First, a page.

Hey there!
I’m J. Bird and I’m writing this blog with my partner in life, Baby Bear. We would like to thank you for visiting our platform to share our continually evolving knowledge of subjects such as:
  • how to live a healthy, invigorating minimalist lifestyle
  • how to prepare for long distance hiking and other adventures
  • how to build out a fully liveable and affordable camper van, adventure vehicle, and mobile tiny home
  • how to embrace plant-based living and prepare deliciously easy recipes
  • how to forage, survive in the wilderness, and live totally self sufficiently
  • how to become fit and active
  • how to reverse & prevent disease and chronic depression
  • how to be the happiest, healthiest, strongest, most powerful, and most alive version of yourself
How do we possess the above knowledge? Because Baby Bear and I have achieved/are continuously achieving all of these life dreams and we’re now equipped and thrilled to share them with YOU!
On March 21st of 2020, we departed Florida on a journey from Springer Mountain in Suches, Georgia to the furthest point north of the Appalachian Trail at Mount Katahdin in Millinocket, Maine. We have been living, hiking, and exploring in the woods on the wildest journey we could have ever imagined for 182.5 days, exactly half a year. Throughout those days, we hiked a total of 2,483 miles, 2,193 of which were on the AT. 

other miles were spent hiking in and out of towns to resupply, adventuring off the trail, or getting lost in the woods. Some days (and nights) were spent hiking, some days were spent foraging, some days were spent hunkered down in the tent due to inclement weather, and some days were spent simply living in the woods by a peaceful stream, a warm fire, or a breathtaking mountain view. On the days we hiked, we averaged 15-20 miles/day, with our longest day being 47.5 miles.

Baby Bear and I had our first date on January 10th, 2016. We met each other through recognizing that we were both wearing the same brand of climbing shoes at our local rock climbing gym, and we then bonded through hours of talking about our shared desire to hike the Appalachian Trail. We were best friends since the moment we met. On our third date, he invited me to stay over his house to avoid driving late at night and after Baby Bear insisted several times, I finally agreed. I never expected that staying one night would mark the first day of living in my new home with Baby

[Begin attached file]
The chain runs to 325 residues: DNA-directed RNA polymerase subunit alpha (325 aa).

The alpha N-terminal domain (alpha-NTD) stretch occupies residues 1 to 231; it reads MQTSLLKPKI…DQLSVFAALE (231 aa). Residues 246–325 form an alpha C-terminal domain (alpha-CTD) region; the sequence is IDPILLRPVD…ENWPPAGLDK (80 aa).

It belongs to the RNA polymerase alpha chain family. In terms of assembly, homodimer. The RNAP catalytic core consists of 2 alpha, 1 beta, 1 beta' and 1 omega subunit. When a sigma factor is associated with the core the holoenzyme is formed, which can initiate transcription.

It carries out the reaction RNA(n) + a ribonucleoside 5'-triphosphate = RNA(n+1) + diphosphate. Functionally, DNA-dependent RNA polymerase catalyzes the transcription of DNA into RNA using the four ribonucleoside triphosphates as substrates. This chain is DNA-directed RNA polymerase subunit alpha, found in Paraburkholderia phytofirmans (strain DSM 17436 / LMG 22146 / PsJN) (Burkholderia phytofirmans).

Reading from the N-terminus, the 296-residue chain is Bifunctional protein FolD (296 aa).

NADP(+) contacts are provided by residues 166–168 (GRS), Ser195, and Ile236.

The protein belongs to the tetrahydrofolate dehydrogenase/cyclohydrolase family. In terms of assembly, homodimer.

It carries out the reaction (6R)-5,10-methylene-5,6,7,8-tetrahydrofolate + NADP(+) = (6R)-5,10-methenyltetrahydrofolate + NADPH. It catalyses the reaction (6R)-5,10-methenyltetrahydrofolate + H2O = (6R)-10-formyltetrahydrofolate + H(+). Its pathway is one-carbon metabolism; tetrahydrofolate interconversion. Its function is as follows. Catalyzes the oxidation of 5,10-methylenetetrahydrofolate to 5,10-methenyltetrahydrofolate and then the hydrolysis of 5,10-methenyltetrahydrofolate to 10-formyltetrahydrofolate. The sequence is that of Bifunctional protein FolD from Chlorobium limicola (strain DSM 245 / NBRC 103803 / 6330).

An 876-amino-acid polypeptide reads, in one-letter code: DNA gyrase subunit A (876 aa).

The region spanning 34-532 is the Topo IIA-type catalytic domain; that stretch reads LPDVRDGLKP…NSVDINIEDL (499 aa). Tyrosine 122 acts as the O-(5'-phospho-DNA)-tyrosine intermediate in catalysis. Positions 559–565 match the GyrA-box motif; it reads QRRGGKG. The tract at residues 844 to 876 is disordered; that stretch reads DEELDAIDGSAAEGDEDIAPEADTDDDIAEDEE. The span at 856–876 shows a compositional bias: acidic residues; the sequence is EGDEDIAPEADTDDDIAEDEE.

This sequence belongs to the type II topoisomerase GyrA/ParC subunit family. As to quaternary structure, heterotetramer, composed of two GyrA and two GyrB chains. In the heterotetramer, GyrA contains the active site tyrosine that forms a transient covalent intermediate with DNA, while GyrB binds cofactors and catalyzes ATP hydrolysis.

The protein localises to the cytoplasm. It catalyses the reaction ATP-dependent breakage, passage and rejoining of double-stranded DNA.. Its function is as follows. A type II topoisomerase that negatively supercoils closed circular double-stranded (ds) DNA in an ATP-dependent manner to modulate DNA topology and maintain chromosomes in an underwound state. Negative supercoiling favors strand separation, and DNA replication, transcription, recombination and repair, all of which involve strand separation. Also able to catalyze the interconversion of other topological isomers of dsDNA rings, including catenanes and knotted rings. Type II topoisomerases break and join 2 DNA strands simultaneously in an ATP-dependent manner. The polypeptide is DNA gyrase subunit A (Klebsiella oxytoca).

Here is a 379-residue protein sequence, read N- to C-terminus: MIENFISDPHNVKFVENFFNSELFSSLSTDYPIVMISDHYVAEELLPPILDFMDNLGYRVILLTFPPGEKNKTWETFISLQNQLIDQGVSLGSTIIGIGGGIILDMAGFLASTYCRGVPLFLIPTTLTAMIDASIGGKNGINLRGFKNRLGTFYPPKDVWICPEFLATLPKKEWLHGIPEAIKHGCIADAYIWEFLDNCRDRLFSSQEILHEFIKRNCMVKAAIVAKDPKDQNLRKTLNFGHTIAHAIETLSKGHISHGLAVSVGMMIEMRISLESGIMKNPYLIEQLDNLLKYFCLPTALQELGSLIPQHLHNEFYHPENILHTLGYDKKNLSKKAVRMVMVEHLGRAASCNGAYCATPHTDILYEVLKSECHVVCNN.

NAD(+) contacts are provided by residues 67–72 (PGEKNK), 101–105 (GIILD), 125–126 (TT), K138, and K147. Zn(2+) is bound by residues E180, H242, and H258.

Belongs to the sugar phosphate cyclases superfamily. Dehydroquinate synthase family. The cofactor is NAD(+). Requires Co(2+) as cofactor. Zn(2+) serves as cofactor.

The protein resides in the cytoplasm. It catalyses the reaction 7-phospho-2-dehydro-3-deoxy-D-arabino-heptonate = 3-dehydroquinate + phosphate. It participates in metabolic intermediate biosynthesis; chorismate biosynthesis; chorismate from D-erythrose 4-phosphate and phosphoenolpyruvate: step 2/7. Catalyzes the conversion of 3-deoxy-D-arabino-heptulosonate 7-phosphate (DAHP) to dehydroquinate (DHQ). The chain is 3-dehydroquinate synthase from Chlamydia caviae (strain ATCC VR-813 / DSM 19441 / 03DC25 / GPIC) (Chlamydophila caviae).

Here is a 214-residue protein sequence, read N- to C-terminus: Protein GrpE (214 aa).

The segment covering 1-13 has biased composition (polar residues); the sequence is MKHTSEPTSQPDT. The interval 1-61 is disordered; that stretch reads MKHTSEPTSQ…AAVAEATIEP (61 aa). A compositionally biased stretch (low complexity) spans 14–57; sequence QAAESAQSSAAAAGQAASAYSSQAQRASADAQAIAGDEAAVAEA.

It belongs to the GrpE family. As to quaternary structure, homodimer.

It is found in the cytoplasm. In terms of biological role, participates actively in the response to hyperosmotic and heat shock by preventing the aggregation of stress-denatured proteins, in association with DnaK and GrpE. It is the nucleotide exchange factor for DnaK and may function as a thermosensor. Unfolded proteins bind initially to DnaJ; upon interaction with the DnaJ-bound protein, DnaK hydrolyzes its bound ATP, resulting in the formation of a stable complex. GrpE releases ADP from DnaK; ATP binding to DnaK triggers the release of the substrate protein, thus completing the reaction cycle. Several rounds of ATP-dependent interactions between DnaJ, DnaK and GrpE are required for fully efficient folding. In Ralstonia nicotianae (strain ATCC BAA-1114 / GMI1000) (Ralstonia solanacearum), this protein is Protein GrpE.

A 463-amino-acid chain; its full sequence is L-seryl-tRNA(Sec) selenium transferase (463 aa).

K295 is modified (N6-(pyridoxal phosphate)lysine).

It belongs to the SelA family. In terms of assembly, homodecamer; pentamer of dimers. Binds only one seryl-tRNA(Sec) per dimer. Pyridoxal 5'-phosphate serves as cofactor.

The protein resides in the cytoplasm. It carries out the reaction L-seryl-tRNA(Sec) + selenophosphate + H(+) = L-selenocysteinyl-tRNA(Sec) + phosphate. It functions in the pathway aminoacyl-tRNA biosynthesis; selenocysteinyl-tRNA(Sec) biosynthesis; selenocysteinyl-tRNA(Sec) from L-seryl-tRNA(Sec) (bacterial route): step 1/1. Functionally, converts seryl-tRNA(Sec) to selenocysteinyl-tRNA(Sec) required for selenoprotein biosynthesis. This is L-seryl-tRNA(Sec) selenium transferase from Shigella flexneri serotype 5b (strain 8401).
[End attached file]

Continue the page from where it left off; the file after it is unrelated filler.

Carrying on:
Bear…because he wasn’t able to kick me out. Just kidding (but seriously)–we ended up becoming amazing friends and roommates and our relationship developed over time. Over the years, we’ve dreamed of hiking together and adopting a liberating life in a van to travel the country and immerse ourselves in being advocates and educators for a healthy, compassionate, and environmentally regenerative world. For 4.5 years, we planned to thru-hike the Appalachian Trail. We wished to build out a van to become our home, so that when we finished the trail, we could slowly integrate ourselves back into a social life without being overwhelmed by society. But for 4.5 years, most of our plans seemed like they were only unrealistic dreams, far away from being tangible.

A couple months after Baby Bear and I moved in together, we became unitedly passionate about educating people about becoming a part of the world’s solutions. We decided our most effective method of advocacy for social justice, animal rights, and environmental protection was through coordinating large community festivals & events to bring people together 

who were interesting in learning life changing information. In the past 4 years, we coordinated over 30 festivals along with other fellow solutionary volunteers, directly reaching over half a million people throughout the state of Florida. Coordinating festivals and changing lives was incredibly rewarding volunteer work. But it was also incredibly stressful and overwhelming volunteer work, on top of having to both work full-time jobs to survive financially. We were far beyond burnt out. By the summer of 2019, we made each other a promise that somehow, we would find a way to make our dream of hiking the AT become a reality no later than March of 2020.